Nearly every spot in Nahant has a view of the ocean so finding a beach or park with access to the water is not hard.  However, there are a few spots that stood out above the rest.  East Point(right) located on Nahant Road is a perfect example of this as this park used to be a coastal artillery site during World War II.  The rocks jutting out on the left and right make you feel like you’re in a bowl with the classic North Shore waves funneling their way inside.  There are a few benches and a small parking area that allow you to sit and enjoy the sights, sounds, and even smells of the shore.  This spot is also right next to the Marine Science Center of Northeastern University.
On the other side of Nahant, not very far, sits Nahant Harbor(left) and Dorothy Cove.  Despite the small size of the town I found it amusing that there is still a golf course located there.  Kelly Green Golf Course is small but still just the fact that Nahant has one at all is pretty neat.  There is a parking lot for the golf course that can be used for Nahant Harbor and Dorothy Cove.  I stood up on the retaining wall and enjoyed the sound of the waves pulling the loose rocks toward the ocean, it reminded me of the sound of marbles being juggled about in one’s hand.  It was a very soothing sound and a soothing place.
On the way out of Nahant there are a few more great places to stop and see.  First is the even smaller neighborhood known as Little Nahant.  It is no more than a few roads sticking out to the east of Nahant Road but it is slightly elevated above the surrounding areas which gives some great views of the northern section of Nahant as well as Egg Rock located off shore.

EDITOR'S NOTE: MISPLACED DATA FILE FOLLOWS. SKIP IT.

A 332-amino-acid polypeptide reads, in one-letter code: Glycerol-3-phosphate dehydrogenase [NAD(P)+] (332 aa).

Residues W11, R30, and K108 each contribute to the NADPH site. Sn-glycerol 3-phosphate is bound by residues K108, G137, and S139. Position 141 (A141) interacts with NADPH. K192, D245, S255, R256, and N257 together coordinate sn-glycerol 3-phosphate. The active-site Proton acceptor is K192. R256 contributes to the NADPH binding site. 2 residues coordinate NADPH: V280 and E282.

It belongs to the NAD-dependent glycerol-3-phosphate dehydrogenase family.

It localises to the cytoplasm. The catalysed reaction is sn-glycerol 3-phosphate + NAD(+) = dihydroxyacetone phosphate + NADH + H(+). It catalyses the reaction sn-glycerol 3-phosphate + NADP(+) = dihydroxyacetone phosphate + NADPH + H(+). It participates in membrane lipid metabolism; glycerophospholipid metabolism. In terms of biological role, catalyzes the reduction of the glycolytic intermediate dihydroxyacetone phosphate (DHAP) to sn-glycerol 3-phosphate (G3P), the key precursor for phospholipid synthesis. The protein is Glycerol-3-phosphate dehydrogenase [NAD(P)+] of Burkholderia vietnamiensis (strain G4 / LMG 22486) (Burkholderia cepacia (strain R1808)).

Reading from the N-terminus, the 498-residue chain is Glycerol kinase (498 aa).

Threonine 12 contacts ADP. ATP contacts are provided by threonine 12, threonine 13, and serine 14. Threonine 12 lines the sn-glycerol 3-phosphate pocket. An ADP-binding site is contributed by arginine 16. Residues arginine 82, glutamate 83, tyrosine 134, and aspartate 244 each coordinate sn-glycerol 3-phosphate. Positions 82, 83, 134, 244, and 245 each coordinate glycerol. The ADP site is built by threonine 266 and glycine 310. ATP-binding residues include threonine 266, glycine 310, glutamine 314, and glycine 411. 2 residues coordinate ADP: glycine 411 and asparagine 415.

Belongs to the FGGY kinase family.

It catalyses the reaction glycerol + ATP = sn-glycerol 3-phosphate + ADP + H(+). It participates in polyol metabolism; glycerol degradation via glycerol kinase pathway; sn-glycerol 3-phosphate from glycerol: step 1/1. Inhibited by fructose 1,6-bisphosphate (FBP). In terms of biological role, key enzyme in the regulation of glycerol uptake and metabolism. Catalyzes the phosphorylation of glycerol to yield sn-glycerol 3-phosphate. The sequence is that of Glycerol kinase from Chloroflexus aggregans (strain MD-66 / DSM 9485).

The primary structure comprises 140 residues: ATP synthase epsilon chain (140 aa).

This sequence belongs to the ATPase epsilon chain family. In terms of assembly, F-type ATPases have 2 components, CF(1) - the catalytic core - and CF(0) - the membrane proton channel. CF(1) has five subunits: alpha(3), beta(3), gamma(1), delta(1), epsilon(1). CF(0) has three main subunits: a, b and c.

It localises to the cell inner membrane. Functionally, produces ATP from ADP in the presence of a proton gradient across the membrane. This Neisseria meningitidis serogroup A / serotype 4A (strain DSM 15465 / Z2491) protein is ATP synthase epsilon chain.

Finally there is Nahant Beach(right) which runs along Nahant Road as you enter, or exit, the town.  It runs northeast into Lynn Shore which was covered in my Lynn article.  The beach has a great view of Lynn and Nahant Bay while the nearly mile long parking lot means there is almost always a spot open.  As if to put an exclamation point on the trip there is even a Dunkin’ Donuts CafĂ© located in the parking lot of Nahant Beach.   
What was more impressive than the specific sights to see in Nahant was the overall vibe that this tiny landmass has.  It was this vibe that left the biggest impact on me.  Although connected by a narrow strip of land driving out to Nahant is as close as you can get to driving to and island.  Once you pass the ‘Welcome to Nahant’ sign it is like being in a different world.  Every street, every beach, every park is worth seeing, and with only 1.2 square miles of land you can see it all.  I put Nahant one an entirely different level of places to see, there is no reason not to visit this town.  If you don’t go anywhere else I have been do yourself a favor and take in Nahant, you will not be disappointed.  Have fun and happy traveling!

To view a short video of my time in Nahant click here: In My Footsteps: Nahant, Mass.  

My first book, In My Footsteps: A Cape Cod Travel Guide, is now available from Schiffer Books!

DirectionsNahant: From Rt. 3 north take Exit 20B to merge onto I-93 north.  Take Exit 20 toward Logan Airport.  Merge onto I-90 east, continue onto Rt. 1A north, at rotary take 2nd exit to remain on Rt. 1A north.  Continue onto Lynnway, at rotary take 1st exit onto Nahant Rd.  From here Nahant Beach is on left, Swallow Cave is on Swallow Cave Rd., East Point is at the end of Nahant Road, Nahant Harbor is along Willow Rd.
   - Official Site